Once this is set up properly, you can then add a required_user directive to your location definitions, to restrict access to particular applications if you like.  For example:

location /app1 {
  site_dir /srv/shiny-server/app1;
  required_user tina@example.com joe@example.com rose@example.com;
}

With this configuration, the /app1 application is only accessible to the specified three users.  When users access this resource, they will be prompted to login with Google. If their email is included in the required_user field associated with the resource they are trying to access, they will be let in. Otherwise, they will still be logged in as that user, but they will not be granted access to that resource.

 

Email Address Restrictions

By default, the Google authentication strategy will allow any user with a Google account to log in to your system. Though you can use required_user to restrict access to a resource, some organizations wish to allow only particular users to log in at all.  For such situations, we provide the ability to filter which email addresses will be authorized into your Shiny Server, regardless of what the individual application's required_user settings are.

To use this, add filters onto the auth_google setting in your configuration file. In the simplest form, you could add one filter to require that the email address the user is using with Google be of a particular form, such as "*@myorganization.org". This would allow any user who logged into Google with the email address that ended in @myorganization.org to log on to the server. Once logged on, the required_user filters would be applied as usual to control access to individual applications.

You can provide as many filters as you like on the auth_google directive and indicate whether email address matching that filter should be admitted (+) or rejected (-). If no sign is provided, it's assumed that the filter should be admitted (+). The filters will be applied one at a time, in the order provided, until the given email address matches one of your filters.  The first filter an email matches will be used to determine whether or not that email address should be allowed to log in to Shiny Server. If an email address matches none of the provided filters, it will be rejected.

A few examples may be helpful:

auth_google 12345.google.com ABCDEF "*";

The filter "*" will be interpreted as a positive filter, meaning any email address matching that filter (every possible email address) will be admitted. This is the default behavior if you don't provide any filters in the configuration file.

auth_google 12345.google.com ABCDEF "*@myorganization.org";

The filter "*@myorganization.org" will admit any user whose email address ends in @myorganization.org and reject any email address that does not.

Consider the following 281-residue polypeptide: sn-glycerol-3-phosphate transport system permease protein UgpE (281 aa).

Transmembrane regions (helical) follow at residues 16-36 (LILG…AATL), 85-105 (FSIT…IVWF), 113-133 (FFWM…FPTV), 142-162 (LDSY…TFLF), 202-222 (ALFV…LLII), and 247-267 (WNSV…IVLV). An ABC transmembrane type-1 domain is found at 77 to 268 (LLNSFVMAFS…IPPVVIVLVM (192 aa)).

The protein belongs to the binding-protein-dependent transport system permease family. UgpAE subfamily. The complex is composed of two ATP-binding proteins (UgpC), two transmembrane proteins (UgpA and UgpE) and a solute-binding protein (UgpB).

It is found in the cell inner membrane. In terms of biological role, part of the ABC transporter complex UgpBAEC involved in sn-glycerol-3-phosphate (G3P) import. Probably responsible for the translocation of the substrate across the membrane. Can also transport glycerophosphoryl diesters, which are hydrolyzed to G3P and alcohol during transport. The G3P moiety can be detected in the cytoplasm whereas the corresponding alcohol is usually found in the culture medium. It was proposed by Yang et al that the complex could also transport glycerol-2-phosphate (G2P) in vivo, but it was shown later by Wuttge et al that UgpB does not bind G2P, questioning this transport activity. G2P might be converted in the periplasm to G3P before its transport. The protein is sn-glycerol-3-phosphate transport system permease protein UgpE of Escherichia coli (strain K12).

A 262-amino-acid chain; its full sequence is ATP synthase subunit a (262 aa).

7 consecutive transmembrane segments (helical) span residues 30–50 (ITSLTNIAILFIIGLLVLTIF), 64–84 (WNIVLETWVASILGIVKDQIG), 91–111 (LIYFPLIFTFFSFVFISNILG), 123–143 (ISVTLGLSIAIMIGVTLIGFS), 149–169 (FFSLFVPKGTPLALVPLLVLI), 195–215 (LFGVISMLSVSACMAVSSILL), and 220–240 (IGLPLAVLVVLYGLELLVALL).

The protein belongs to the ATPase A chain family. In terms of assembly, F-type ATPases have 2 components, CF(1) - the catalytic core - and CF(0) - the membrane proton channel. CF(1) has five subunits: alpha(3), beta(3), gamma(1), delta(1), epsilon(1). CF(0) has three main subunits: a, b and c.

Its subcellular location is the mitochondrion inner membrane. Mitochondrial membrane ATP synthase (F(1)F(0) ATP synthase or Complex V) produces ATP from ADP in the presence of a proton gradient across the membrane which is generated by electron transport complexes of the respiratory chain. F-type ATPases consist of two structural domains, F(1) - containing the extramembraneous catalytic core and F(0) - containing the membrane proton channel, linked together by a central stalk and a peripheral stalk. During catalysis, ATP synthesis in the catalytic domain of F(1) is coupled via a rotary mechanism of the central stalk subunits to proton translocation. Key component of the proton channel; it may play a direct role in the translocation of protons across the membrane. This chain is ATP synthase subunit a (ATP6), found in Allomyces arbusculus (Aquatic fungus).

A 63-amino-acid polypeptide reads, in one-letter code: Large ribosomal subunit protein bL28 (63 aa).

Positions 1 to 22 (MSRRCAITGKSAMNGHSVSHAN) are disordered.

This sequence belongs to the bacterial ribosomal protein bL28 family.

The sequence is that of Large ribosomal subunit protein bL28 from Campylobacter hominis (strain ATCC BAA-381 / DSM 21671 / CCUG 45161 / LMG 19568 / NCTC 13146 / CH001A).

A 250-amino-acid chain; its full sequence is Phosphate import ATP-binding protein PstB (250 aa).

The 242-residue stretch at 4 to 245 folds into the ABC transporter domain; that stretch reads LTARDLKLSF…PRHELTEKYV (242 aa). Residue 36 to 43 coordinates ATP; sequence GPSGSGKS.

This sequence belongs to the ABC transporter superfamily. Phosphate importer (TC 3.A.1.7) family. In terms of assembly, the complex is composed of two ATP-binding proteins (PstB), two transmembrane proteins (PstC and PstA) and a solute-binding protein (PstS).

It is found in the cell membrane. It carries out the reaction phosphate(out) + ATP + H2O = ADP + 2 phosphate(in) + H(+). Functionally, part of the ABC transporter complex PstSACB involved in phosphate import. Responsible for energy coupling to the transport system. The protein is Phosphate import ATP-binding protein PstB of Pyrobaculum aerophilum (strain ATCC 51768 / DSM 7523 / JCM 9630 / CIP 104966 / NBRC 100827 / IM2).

auth_google 12345.google.com ABCDEF "-jim@example.org" "*@example.org";

In these filters, if the user kelly@example.org were attempting to access the server, the first filter would be checked and it would be found that kelly@example.org does not match the filter "jim@example.org", so it would continue on to the next filter. There it would be found that kelly@example.org does match the filter *@example.org, and because this filter is a positive filter ( + is default when no sign is provided), this user would be granted access to the system. However, a user john@gmail.com would not match the first filter or the second filter, so he would be denied access to the system, as he did not match any positive filter. Finally, the user jim@example.org would match the first filter, and because that filter is a negative filter, this user would be denied access to the system.

Shiny Server Pro supports a lightweight pattern-matching syntax. Specifically, use the * character to match any string of length 0 or more, the ? character will match any one character, and square brackets can be used to match against a set of characters such as [a-e] to match any character between a and e. All patterns are not case-sensitive.

Finally, it may be necessary to educate your users on the behavior of Single Sign On (SSO) systems like Google. Specifically, some users may not understand that logging out from a Shiny app will not log them out of Google. Currently, logging out of Google will also not log you out of Shiny Server. Rather, there is a one-time connection between the two systems at the moment the user logs in. From there on, their Google session and their Shiny Server session will be completely independent.